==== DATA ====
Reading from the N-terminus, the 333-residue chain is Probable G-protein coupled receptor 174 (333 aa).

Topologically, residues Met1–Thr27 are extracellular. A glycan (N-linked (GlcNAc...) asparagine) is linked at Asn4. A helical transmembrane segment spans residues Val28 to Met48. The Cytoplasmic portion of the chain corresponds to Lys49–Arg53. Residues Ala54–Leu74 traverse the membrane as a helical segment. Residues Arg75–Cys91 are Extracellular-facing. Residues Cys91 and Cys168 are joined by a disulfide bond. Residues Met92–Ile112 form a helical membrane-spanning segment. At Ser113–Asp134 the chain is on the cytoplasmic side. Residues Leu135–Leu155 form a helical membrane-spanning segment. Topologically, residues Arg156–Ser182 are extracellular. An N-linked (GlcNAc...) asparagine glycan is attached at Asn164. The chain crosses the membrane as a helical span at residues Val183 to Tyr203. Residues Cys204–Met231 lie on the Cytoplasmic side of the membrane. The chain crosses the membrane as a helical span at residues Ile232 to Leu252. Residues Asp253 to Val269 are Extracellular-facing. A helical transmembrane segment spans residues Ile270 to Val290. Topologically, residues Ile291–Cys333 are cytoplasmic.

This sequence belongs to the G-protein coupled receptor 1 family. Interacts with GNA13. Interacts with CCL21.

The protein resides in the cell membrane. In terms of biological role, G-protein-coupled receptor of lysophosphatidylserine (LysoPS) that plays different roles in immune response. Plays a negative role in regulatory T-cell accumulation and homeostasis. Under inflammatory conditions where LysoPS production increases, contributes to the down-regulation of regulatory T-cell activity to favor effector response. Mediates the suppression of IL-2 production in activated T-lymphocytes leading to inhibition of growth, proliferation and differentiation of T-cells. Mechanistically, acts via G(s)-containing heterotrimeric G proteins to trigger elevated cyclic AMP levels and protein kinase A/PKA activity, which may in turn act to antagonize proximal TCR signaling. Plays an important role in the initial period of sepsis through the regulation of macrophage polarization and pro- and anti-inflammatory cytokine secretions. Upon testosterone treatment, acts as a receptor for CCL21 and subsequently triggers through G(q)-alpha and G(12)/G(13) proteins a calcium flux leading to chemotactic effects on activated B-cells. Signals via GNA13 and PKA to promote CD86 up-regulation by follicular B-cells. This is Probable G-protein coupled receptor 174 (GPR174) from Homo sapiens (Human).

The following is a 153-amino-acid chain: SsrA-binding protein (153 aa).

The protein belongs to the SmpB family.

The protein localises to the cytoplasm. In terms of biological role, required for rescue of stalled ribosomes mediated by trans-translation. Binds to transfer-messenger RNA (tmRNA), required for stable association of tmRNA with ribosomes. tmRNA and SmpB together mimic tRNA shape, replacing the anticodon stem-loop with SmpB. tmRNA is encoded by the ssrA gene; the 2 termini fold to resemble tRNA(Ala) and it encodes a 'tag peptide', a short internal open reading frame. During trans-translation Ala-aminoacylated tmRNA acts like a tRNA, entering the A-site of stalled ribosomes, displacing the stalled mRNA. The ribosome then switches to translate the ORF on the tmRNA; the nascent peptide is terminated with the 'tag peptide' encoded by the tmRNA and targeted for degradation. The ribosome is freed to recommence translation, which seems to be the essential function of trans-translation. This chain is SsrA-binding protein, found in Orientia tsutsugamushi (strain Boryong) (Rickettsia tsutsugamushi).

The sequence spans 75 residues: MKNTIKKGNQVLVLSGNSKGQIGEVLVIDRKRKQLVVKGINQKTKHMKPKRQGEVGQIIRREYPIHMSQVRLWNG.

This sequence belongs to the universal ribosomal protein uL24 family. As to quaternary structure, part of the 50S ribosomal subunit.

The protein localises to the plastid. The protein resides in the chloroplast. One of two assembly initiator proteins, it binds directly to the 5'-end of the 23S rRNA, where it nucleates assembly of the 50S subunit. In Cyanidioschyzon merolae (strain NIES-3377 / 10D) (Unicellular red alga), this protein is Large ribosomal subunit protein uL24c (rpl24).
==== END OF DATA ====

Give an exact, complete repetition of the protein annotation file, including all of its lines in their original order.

Reading from the N-terminus, the 333-residue chain is Probable G-protein coupled receptor 174 (333 aa).

Topologically, residues Met1–Thr27 are extracellular. A glycan (N-linked (GlcNAc...) asparagine) is linked at Asn4. A helical transmembrane segment spans residues Val28 to Met48. The Cytoplasmic portion of the chain corresponds to Lys49–Arg53. Residues Ala54–Leu74 traverse the membrane as a helical segment. Residues Arg75–Cys91 are Extracellular-facing. Residues Cys91 and Cys168 are joined by a disulfide bond. Residues Met92–Ile112 form a helical membrane-spanning segment. At Ser113–Asp134 the chain is on the cytoplasmic side. Residues Leu135–Leu155 form a helical membrane-spanning segment. Topologically, residues Arg156–Ser182 are extracellular. An N-linked (GlcNAc...) asparagine glycan is attached at Asn164. The chain crosses the membrane as a helical span at residues Val183 to Tyr203. Residues Cys204–Met231 lie on the Cytoplasmic side of the membrane. The chain crosses the membrane as a helical span at residues Ile232 to Leu252. Residues Asp253 to Val269 are Extracellular-facing. A helical transmembrane segment spans residues Ile270 to Val290. Topologically, residues Ile291–Cys333 are cytoplasmic.

This sequence belongs to the G-protein coupled receptor 1 family. Interacts with GNA13. Interacts with CCL21.

The protein resides in the cell membrane. In terms of biological role, G-protein-coupled receptor of lysophosphatidylserine (LysoPS) that plays different roles in immune response. Plays a negative role in regulatory T-cell accumulation and homeostasis. Under inflammatory conditions where LysoPS production increases, contributes to the down-regulation of regulatory T-cell activity to favor effector response. Mediates the suppression of IL-2 production in activated T-lymphocytes leading to inhibition of growth, proliferation and differentiation of T-cells. Mechanistically, acts via G(s)-containing heterotrimeric G proteins to trigger elevated cyclic AMP levels and protein kinase A/PKA activity, which may in turn act to antagonize proximal TCR signaling. Plays an important role in the initial period of sepsis through the regulation of macrophage polarization and pro- and anti-inflammatory cytokine secretions. Upon testosterone treatment, acts as a receptor for CCL21 and subsequently triggers through G(q)-alpha and G(12)/G(13) proteins a calcium flux leading to chemotactic effects on activated B-cells. Signals via GNA13 and PKA to promote CD86 up-regulation by follicular B-cells. This is Probable G-protein coupled receptor 174 (GPR174) from Homo sapiens (Human).

The following is a 153-amino-acid chain: SsrA-binding protein (153 aa).

The protein belongs to the SmpB family.

The protein localises to the cytoplasm. In terms of biological role, required for rescue of stalled ribosomes mediated by trans-translation. Binds to transfer-messenger RNA (tmRNA), required for stable association of tmRNA with ribosomes. tmRNA and SmpB together mimic tRNA shape, replacing the anticodon stem-loop with SmpB. tmRNA is encoded by the ssrA gene; the 2 termini fold to resemble tRNA(Ala) and it encodes a 'tag peptide', a short internal open reading frame. During trans-translation Ala-aminoacylated tmRNA acts like a tRNA, entering the A-site of stalled ribosomes, displacing the stalled mRNA. The ribosome then switches to translate the ORF on the tmRNA; the nascent peptide is terminated with the 'tag peptide' encoded by the tmRNA and targeted for degradation. The ribosome is freed to recommence translation, which seems to be the essential function of trans-translation. This chain is SsrA-binding protein, found in Orientia tsutsugamushi (strain Boryong) (Rickettsia tsutsugamushi).

The sequence spans 75 residues: MKNTIKKGNQVLVLSGNSKGQIGEVLVIDRKRKQLVVKGINQKTKHMKPKRQGEVGQIIRREYPIHMSQVRLWNG.

This sequence belongs to the universal ribosomal protein uL24 family. As to quaternary structure, part of the 50S ribosomal subunit.

The protein localises to the plastid. The protein resides in the chloroplast. One of two assembly initiator proteins, it binds directly to the 5'-end of the 23S rRNA, where it nucleates assembly of the 50S subunit. In Cyanidioschyzon merolae (strain NIES-3377 / 10D) (Unicellular red alga), this protein is Large ribosomal subunit protein uL24c (rpl24).